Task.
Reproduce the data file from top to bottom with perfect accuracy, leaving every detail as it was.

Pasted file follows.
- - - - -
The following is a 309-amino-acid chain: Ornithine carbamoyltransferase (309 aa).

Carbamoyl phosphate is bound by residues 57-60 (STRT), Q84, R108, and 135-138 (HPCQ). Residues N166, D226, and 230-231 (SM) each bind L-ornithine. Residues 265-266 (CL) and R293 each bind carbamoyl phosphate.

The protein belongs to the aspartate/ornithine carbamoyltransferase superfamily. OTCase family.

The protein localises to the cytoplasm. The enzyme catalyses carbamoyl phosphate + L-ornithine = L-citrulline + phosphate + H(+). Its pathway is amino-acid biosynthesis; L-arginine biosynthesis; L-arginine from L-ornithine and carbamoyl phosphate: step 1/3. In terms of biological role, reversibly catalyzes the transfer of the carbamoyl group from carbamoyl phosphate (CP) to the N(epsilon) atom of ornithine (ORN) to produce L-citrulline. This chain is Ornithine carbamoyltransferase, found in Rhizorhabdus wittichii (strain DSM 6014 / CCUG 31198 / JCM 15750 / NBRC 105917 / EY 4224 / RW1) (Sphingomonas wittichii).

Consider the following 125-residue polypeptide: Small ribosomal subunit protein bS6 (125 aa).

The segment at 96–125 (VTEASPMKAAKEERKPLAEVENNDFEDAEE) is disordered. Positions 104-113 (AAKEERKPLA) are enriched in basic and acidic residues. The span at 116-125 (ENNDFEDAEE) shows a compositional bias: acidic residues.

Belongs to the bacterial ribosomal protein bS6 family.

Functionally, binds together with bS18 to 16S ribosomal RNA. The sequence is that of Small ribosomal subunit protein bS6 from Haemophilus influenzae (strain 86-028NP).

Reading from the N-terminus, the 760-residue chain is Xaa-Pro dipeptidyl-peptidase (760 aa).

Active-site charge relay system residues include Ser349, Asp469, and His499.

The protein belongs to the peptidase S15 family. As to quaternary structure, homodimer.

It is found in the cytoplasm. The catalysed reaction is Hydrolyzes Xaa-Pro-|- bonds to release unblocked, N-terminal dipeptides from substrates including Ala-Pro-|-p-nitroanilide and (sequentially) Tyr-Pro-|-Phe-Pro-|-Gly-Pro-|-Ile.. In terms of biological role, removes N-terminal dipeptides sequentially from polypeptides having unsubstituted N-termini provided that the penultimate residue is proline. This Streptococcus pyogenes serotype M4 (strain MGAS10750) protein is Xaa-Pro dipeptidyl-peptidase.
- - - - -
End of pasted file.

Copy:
The following is a 309-amino-acid chain: Ornithine carbamoyltransferase (309 aa).

Carbamoyl phosphate is bound by residues 57-60 (STRT), Q84, R108, and 135-138 (HPCQ). Residues N166, D226, and 230-231 (SM) each bind L-ornithine. Residues 265-266 (CL) and R293 each bind carbamoyl phosphate.

The protein belongs to the aspartate/ornithine carbamoyltransferase superfamily. OTCase family.

The protein localises to the cytoplasm. The enzyme catalyses carbamoyl phosphate + L-ornithine = L-citrulline + phosphate + H(+). Its pathway is amino-acid biosynthesis; L-arginine biosynthesis; L-arginine from L-ornithine and carbamoyl phosphate: step 1/3. In terms of biological role, reversibly catalyzes the transfer of the carbamoyl group from carbamoyl phosphate (CP) to the N(epsilon) atom of ornithine (ORN) to produce L-citrulline. This chain is Ornithine carbamoyltransferase, found in Rhizorhabdus wittichii (strain DSM 6014 / CCUG 31198 / JCM 15750 / NBRC 105917 / EY 4224 / RW1) (Sphingomonas wittichii).

Consider the following 125-residue polypeptide: Small ribosomal subunit protein bS6 (125 aa).

The segment at 96–125 (VTEASPMKAAKEERKPLAEVENNDFEDAEE) is disordered. Positions 104-113 (AAKEERKPLA) are enriched in basic and acidic residues. The span at 116-125 (ENNDFEDAEE) shows a compositional bias: acidic residues.

Belongs to the bacterial ribosomal protein bS6 family.

Functionally, binds together with bS18 to 16S ribosomal RNA. The sequence is that of Small ribosomal subunit protein bS6 from Haemophilus influenzae (strain 86-028NP).

Reading from the N-terminus, the 760-residue chain is Xaa-Pro dipeptidyl-peptidase (760 aa).

Active-site charge relay system residues include Ser349, Asp469, and His499.

The protein belongs to the peptidase S15 family. As to quaternary structure, homodimer.

It is found in the cytoplasm. The catalysed reaction is Hydrolyzes Xaa-Pro-|- bonds to release unblocked, N-terminal dipeptides from substrates including Ala-Pro-|-p-nitroanilide and (sequentially) Tyr-Pro-|-Phe-Pro-|-Gly-Pro-|-Ile.. In terms of biological role, removes N-terminal dipeptides sequentially from polypeptides having unsubstituted N-termini provided that the penultimate residue is proline. This Streptococcus pyogenes serotype M4 (strain MGAS10750) protein is Xaa-Pro dipeptidyl-peptidase.